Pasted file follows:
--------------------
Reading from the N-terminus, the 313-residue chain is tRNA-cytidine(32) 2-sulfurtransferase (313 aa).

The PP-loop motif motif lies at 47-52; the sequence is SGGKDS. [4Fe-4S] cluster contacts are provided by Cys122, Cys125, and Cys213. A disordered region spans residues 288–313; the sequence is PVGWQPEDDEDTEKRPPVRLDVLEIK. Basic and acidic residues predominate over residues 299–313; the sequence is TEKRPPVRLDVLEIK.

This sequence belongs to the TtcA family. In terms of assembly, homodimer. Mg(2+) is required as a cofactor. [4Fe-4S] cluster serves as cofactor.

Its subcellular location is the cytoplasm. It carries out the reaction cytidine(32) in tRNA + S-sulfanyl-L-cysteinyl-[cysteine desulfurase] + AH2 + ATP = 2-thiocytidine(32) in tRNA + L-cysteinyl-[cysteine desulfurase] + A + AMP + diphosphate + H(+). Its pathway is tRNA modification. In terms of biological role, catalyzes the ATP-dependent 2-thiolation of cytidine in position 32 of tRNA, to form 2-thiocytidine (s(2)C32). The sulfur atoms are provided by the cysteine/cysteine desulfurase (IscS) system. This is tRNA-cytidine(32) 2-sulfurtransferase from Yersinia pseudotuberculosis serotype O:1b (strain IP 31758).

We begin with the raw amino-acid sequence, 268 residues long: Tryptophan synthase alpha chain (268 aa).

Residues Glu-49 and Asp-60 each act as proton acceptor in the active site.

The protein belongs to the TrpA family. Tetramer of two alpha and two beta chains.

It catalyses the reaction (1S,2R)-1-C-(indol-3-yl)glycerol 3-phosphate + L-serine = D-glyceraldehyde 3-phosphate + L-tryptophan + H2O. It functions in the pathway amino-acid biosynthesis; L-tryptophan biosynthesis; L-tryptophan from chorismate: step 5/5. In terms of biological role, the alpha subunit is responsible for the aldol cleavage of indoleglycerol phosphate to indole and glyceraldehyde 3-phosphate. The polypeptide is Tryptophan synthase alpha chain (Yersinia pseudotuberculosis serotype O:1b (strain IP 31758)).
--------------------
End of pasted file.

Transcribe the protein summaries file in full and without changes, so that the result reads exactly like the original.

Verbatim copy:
Reading from the N-terminus, the 313-residue chain is tRNA-cytidine(32) 2-sulfurtransferase (313 aa).

The PP-loop motif motif lies at 47-52; the sequence is SGGKDS. [4Fe-4S] cluster contacts are provided by Cys122, Cys125, and Cys213. A disordered region spans residues 288–313; the sequence is PVGWQPEDDEDTEKRPPVRLDVLEIK. Basic and acidic residues predominate over residues 299–313; the sequence is TEKRPPVRLDVLEIK.

This sequence belongs to the TtcA family. In terms of assembly, homodimer. Mg(2+) is required as a cofactor. [4Fe-4S] cluster serves as cofactor.

Its subcellular location is the cytoplasm. It carries out the reaction cytidine(32) in tRNA + S-sulfanyl-L-cysteinyl-[cysteine desulfurase] + AH2 + ATP = 2-thiocytidine(32) in tRNA + L-cysteinyl-[cysteine desulfurase] + A + AMP + diphosphate + H(+). Its pathway is tRNA modification. In terms of biological role, catalyzes the ATP-dependent 2-thiolation of cytidine in position 32 of tRNA, to form 2-thiocytidine (s(2)C32). The sulfur atoms are provided by the cysteine/cysteine desulfurase (IscS) system. This is tRNA-cytidine(32) 2-sulfurtransferase from Yersinia pseudotuberculosis serotype O:1b (strain IP 31758).

We begin with the raw amino-acid sequence, 268 residues long: Tryptophan synthase alpha chain (268 aa).

Residues Glu-49 and Asp-60 each act as proton acceptor in the active site.

The protein belongs to the TrpA family. Tetramer of two alpha and two beta chains.

It catalyses the reaction (1S,2R)-1-C-(indol-3-yl)glycerol 3-phosphate + L-serine = D-glyceraldehyde 3-phosphate + L-tryptophan + H2O. It functions in the pathway amino-acid biosynthesis; L-tryptophan biosynthesis; L-tryptophan from chorismate: step 5/5. In terms of biological role, the alpha subunit is responsible for the aldol cleavage of indoleglycerol phosphate to indole and glyceraldehyde 3-phosphate. The polypeptide is Tryptophan synthase alpha chain (Yersinia pseudotuberculosis serotype O:1b (strain IP 31758)).